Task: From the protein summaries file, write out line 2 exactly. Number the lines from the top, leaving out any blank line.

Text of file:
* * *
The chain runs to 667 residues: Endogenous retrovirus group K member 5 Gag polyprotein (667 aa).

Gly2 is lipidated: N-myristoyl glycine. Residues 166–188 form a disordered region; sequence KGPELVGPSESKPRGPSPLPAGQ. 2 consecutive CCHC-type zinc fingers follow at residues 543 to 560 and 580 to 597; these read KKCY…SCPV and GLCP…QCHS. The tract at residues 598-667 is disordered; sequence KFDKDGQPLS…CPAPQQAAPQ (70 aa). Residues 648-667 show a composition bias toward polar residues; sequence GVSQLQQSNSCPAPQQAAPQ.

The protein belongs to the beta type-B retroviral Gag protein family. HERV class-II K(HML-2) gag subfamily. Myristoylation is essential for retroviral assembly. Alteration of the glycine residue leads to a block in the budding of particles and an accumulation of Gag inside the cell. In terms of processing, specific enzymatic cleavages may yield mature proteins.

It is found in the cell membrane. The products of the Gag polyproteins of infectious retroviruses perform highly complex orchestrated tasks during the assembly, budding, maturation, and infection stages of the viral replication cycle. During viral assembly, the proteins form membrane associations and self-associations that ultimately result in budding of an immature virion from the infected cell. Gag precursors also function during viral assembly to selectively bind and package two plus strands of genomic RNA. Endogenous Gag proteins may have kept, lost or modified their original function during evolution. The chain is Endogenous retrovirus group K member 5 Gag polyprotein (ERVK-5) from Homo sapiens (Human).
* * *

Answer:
Gly2 is lipidated: N-myristoyl glycine. Residues 166–188 form a disordered region; sequence KGPELVGPSESKPRGPSPLPAGQ. 2 consecutive CCHC-type zinc fingers follow at residues 543 to 560 and 580 to 597; these read KKCY…SCPV and GLCP…QCHS. The tract at residues 598-667 is disordered; sequence KFDKDGQPLS…CPAPQQAAPQ (70 aa). Residues 648-667 show a composition bias toward polar residues; sequence GVSQLQQSNSCPAPQQAAPQ.